Not even Goodwill wants Yeezys. MSN is reporting that Goodwill is removing all Yeezy products from their stores, and will be picking through donations to remove Kanye-affiliated products in the future.
Madame Tussauds told the BBC that they have removed the wax figure of Ye from their London location. “Ye’s figure has been retired from the attraction floor to our archive,” the waxwork company said in a statement. “Each profile earns their place at Madame Tussauds London and we listen to our guests and the public on who they expect to see at the attraction.”
Sketchers issued a press release stating that Ye is not the S, nor will he ever be. Apparently, Ye came to the Los Angeles Sketchers offices “unannounced and without invitation,” as well as filming without permission. He was escorted out. “Skechers is not considering and has no intention of working with West,” the release read. “We condemn his recent divisive remarks and do not tolerate antisemitism or any other form of hate speech.”
TJX — the company that runs TJ Maxx, Home Goods, and Marshalls — will no longer be purchasing Yeezy merchandise for their stores. “At TJX we do not tolerate discrimination, harassment, or hate of any kind. We have instructed our buying teams not to purchase this merchandise for sale in any of our stores globally,” the company told CNN Business.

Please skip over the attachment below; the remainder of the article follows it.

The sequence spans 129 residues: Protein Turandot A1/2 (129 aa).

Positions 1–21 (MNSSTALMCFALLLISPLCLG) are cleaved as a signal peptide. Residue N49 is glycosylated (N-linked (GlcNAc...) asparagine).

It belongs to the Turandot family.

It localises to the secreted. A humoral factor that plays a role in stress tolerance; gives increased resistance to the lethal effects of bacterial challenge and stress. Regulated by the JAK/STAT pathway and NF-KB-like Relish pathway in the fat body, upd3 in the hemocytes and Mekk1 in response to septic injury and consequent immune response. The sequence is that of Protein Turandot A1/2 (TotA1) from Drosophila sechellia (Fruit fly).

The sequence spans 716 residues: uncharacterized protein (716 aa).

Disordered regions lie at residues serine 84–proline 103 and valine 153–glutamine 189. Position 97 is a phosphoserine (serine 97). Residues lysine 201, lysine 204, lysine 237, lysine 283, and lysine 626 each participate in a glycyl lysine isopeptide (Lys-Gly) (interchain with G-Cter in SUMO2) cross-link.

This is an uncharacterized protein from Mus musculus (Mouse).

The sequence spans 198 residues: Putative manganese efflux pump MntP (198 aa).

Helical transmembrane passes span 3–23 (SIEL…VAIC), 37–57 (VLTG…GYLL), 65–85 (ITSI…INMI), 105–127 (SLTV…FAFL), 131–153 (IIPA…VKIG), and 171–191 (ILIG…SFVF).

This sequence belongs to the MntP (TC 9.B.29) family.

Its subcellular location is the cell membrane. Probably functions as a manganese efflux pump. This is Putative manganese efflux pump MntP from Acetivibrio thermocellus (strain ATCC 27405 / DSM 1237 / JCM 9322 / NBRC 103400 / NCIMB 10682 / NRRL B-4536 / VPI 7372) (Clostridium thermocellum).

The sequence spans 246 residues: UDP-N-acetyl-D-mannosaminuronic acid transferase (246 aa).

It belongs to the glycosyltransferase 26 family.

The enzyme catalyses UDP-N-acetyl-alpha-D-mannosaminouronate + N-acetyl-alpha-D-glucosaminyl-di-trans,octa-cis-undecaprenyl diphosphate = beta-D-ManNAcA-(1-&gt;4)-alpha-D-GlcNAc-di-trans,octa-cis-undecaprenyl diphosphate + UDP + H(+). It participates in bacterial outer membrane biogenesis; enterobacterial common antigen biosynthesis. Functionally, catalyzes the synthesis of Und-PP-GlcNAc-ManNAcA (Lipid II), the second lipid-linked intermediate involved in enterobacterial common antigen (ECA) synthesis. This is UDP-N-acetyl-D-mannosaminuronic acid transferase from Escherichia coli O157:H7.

The same CNN Business article reported that Christie’s auction house will no longer be going forward with the private sale of the Nike Air Yeezy 1 prototypes that Ye wore to the 2008 Grammys.
Foot Locker sent an internal message to its stores October 25, requesting that stores remove all Yeezy-branded footwear from sales floors. Stores were to hold them in back rooms, awaiting further instructions. “Foot Locker, Inc. does not tolerate any form of antisemitism, or hateful and discriminatory behavior,” a Foot Locker, Inc. spokesperson said in a statement obtained by Complex. “While we remain a partner with Adidas and carry a wide assortment of their collections—we will not be supporting any future Yeezy product drops, and we have instructed our retail operators to pull any existing product from our shelves and digital sites.”